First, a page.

Why Do I Need to Write a Letter of Instruction to Go with My Will?
Think of a letter of instruction as sort of a combination personal farewell note, to-do list and asset map. Depending on how close your relationship is with the person you've selected to be your personal representative, he or she may not know where to begin when the time comes to handle your estate. A letter of instruction lets you give your nominee the information needed to get a head start on the administration process, while keeping this personal information out of your will.
You decide which information would be helpful
Your letter of instruction can be as detailed or general as you want it to be, but you should consider disclosing information such as:
- Your burial and memorial preferences
- Location of your cemetery plot deed, if any
- Your assets and their respective locations
- A list of your debts
- Names and addresses of family members and their relationship to you
- Names of your banker, attorney, accountant and insurance agent
- Where to find your original will
- Location of safe deposit boxes and keys
- Location of important papers, such as titles, deeds, court judgments and any other paperwork affecting property ownership
As for what to do with your letter of instruction, you have several options. You can give the letter to your intended personal representative in a sealed envelope to be opened upon your death, or you could leave the letter of instruction in the same location as your will, to be discovered upon your death.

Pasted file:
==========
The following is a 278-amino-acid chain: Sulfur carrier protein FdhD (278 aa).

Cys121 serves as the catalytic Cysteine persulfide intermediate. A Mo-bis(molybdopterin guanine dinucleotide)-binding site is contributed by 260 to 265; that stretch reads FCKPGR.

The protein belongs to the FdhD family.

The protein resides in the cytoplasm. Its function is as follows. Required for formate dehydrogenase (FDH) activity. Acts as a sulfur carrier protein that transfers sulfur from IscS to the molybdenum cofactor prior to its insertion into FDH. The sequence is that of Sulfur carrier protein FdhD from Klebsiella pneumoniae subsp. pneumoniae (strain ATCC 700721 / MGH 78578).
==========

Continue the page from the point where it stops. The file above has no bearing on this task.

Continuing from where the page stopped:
You can give your representative a chance to ask questions
Alternatively, you could give the letter of instruction to your intended personal representative and instruct your nominee to read the letter before you pass away. This gives your representative an opportunity to ask you questions, just in case parts of the letter are not clear.
Keep in mind that the majority of people who find themselves managing the estate of a loved one have never done so before. Your letter of instruction can be a comfort to your loved one — and a helping hand from beyond.
Get help preparing a letter of instruction for your personal representative by calling an experienced estate planning attorney at the Peterson Law Group. Our experienced Conroe, Texas attorneys help clients develop comprehensive end of life plans, including drafting wills and other documents. Call us at 936-337-4681 or 979-703-7014 or contact us online to arrange an appointment.